Inglis Fletcher and the “Carolina Series”


A 1953 photo on Fletcher from the N.C. Museum of History

On September 23, 1940, Inglis Clark Fletcher published Raleigh’s Eden, the first in her 12-part series of historical novels chronicling life in colonial and revolutionary North Carolina. Although not native to North Carolina, Fletcher, through meticulous research and attention to historical detail, introduced millions of readers to the early history of our state.  Her books were popular internationally and were translated into eight languages.

A mining engineer’s wife, Fletcher traveled extensively with her husband and was first enticed to write on 1928 stay in Africa. She began researching her genealogy, and was led her to the Colonial Records of North Carolina from which she drew inspiration for Raleigh’s Eden. She fell in love with the history of the Old North State, and through the next two decades wrote 11 more volumes of historical fiction.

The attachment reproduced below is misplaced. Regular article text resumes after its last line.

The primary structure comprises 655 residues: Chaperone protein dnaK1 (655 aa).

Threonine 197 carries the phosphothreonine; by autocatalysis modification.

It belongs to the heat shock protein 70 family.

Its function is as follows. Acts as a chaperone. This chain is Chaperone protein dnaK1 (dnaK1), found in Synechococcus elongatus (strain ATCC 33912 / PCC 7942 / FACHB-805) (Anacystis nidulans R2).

Fletcher published her second novel, Men of Albemarle, in 1942, but did not begin to seriously churn out work until 1944, when she and her husband purchased Banden Plantation on the Chowan River in Edenton. There she developed the routine of devoting one year to research followed by one year of writing, publishing 10 more books.

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